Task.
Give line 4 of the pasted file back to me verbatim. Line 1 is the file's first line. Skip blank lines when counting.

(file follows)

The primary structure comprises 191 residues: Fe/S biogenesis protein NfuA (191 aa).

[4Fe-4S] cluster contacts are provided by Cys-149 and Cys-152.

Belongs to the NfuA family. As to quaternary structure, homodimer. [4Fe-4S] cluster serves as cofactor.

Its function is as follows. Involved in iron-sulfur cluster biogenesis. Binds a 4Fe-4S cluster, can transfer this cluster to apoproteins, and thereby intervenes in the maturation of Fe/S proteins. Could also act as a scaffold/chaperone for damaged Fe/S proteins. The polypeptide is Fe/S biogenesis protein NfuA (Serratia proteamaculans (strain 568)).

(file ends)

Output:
Its function is as follows. Involved in iron-sulfur cluster biogenesis. Binds a 4Fe-4S cluster, can transfer this cluster to apoproteins, and thereby intervenes in the maturation of Fe/S proteins. Could also act as a scaffold/chaperone for damaged Fe/S proteins. The polypeptide is Fe/S biogenesis protein NfuA (Serratia proteamaculans (strain 568)).